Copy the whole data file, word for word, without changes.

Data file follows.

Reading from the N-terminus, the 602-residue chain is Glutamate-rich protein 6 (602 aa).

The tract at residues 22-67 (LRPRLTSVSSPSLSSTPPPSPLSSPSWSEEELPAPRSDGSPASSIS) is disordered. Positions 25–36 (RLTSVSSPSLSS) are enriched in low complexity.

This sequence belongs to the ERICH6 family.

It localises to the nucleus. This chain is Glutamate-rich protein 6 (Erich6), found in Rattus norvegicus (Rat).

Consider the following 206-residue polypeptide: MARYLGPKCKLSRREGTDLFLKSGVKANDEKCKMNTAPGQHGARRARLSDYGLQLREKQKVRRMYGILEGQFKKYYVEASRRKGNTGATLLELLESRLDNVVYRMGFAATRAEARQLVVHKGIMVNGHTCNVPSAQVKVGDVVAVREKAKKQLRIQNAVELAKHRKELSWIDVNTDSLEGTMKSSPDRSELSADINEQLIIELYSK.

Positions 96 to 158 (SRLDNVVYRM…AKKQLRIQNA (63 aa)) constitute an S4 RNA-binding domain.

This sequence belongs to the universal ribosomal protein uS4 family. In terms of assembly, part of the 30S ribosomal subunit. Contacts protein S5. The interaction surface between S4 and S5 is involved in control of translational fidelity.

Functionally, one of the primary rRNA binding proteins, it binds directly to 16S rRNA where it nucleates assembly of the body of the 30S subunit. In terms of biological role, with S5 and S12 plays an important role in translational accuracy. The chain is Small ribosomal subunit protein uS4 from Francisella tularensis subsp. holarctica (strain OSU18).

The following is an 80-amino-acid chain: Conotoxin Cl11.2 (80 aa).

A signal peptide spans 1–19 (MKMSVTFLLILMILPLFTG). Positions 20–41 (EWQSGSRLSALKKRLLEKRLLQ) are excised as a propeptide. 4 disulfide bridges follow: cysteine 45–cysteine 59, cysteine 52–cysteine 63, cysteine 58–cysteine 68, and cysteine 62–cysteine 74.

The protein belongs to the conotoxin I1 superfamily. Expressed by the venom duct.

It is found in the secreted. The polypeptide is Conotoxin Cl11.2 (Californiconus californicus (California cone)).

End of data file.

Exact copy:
Reading from the N-terminus, the 602-residue chain is Glutamate-rich protein 6 (602 aa).

The tract at residues 22-67 (LRPRLTSVSSPSLSSTPPPSPLSSPSWSEEELPAPRSDGSPASSIS) is disordered. Positions 25–36 (RLTSVSSPSLSS) are enriched in low complexity.

This sequence belongs to the ERICH6 family.

It localises to the nucleus. This chain is Glutamate-rich protein 6 (Erich6), found in Rattus norvegicus (Rat).

Consider the following 206-residue polypeptide: MARYLGPKCKLSRREGTDLFLKSGVKANDEKCKMNTAPGQHGARRARLSDYGLQLREKQKVRRMYGILEGQFKKYYVEASRRKGNTGATLLELLESRLDNVVYRMGFAATRAEARQLVVHKGIMVNGHTCNVPSAQVKVGDVVAVREKAKKQLRIQNAVELAKHRKELSWIDVNTDSLEGTMKSSPDRSELSADINEQLIIELYSK.

Positions 96 to 158 (SRLDNVVYRM…AKKQLRIQNA (63 aa)) constitute an S4 RNA-binding domain.

This sequence belongs to the universal ribosomal protein uS4 family. In terms of assembly, part of the 30S ribosomal subunit. Contacts protein S5. The interaction surface between S4 and S5 is involved in control of translational fidelity.

Functionally, one of the primary rRNA binding proteins, it binds directly to 16S rRNA where it nucleates assembly of the body of the 30S subunit. In terms of biological role, with S5 and S12 plays an important role in translational accuracy. The chain is Small ribosomal subunit protein uS4 from Francisella tularensis subsp. holarctica (strain OSU18).

The following is an 80-amino-acid chain: Conotoxin Cl11.2 (80 aa).

A signal peptide spans 1–19 (MKMSVTFLLILMILPLFTG). Positions 20–41 (EWQSGSRLSALKKRLLEKRLLQ) are excised as a propeptide. 4 disulfide bridges follow: cysteine 45–cysteine 59, cysteine 52–cysteine 63, cysteine 58–cysteine 68, and cysteine 62–cysteine 74.

The protein belongs to the conotoxin I1 superfamily. Expressed by the venom duct.

It is found in the secreted. The polypeptide is Conotoxin Cl11.2 (Californiconus californicus (California cone)).